The government has recently published statistics showing yet another increase in the number of employers fined for not paying the correct minimum wage to employees, or for employing workers who don’t have a right to work in the UK.
At the same time, and as expected, the numbers of employment tribunal cases being started by dissatisfied employees against their employers are on the increase, after the abolition of tribunal fees last year (read our coverage of that here).
We take a look at the trends behind the figures, and what you as an employer can do to reduce your risk of being included in the next ‘naming and shaming’ list of fined employers published by the government, or finding yourself at the wrong end of a costly tribunal claim.
National Minimum Wage / National Living Wage
The latest list of 239 named employers, who have been found to have underpaid 22,400 UK workers by a total of £1.44million, was published by the government on 6th July. This comes on the back of previous lists every few months, the last being in March.
In addition to being required to repay employees the necessary backpay, the government also fined the employers, with additional penalties this time totalling a record £1.97million.
The top five reasons given for National Minimum and Living Wage underpayments in this round were:
- taking deductions from wages for costs, such as uniforms
- underpaying apprentices
- failing to pay travel time
- misusing the accommodation offset
- using the wrong time periods for calculating pay
Whilst David Metcalf, the UK’s Director of Labour Market Enforcement Strategy, acknowledges that more needs to be done to provide guidance, particularly technical guidance, about how to avoid paying low paid workers below the minimum wage, it is clear from his latest enforcement strategy that they are also boosting enforcement activities.
HMRC has now put into operation its annual minimum wage awareness campaign, in which they urge workers who suspect that they have been underpaid to file a complaint. It is now much easier for employees to file a complaint since the introduction of the HMRC’s online procedure at the beginning of last year.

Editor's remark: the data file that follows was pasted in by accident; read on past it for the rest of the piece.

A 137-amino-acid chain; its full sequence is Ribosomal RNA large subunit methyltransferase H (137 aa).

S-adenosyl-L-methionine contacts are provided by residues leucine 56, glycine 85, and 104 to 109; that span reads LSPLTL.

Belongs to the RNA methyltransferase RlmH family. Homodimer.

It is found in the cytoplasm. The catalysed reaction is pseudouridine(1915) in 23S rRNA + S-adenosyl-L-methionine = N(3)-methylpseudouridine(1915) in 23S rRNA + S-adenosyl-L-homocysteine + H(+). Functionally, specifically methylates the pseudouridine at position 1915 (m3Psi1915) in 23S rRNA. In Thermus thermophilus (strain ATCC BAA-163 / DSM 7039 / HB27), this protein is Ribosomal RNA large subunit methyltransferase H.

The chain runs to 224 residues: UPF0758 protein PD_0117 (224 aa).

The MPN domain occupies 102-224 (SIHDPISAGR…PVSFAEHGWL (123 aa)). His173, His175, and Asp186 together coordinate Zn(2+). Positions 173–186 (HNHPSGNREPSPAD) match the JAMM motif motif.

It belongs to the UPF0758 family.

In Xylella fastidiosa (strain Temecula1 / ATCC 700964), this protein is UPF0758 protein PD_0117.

And overall, funding for minimum wage enforcement has more than doubled since 2015. This is not an issue that is going to go away, even for an honest mistake. An example here is the current complex situation regarding the payment of employees who work overnight, where there is an expectation that some of the time at work might be spent sleeping, such as in the care sector. There have been recent conflicting decisions in the courts about whether or not the time spent sleeping should be paid at minimum wage levels. It is very difficult for employers to keep up to date with all the changes in this area.
This is where HR support can help – whether with HR software that warns you if you are in danger of dropping below the relevant minimum wage, or with HR advisers that can help you navigate the potential minefield of working out the correct contract and the right pay structure for your employees. It is very important, for instance, to look at all financial elements involved in an employee’s remuneration and the actual time spent working, or travelling with work.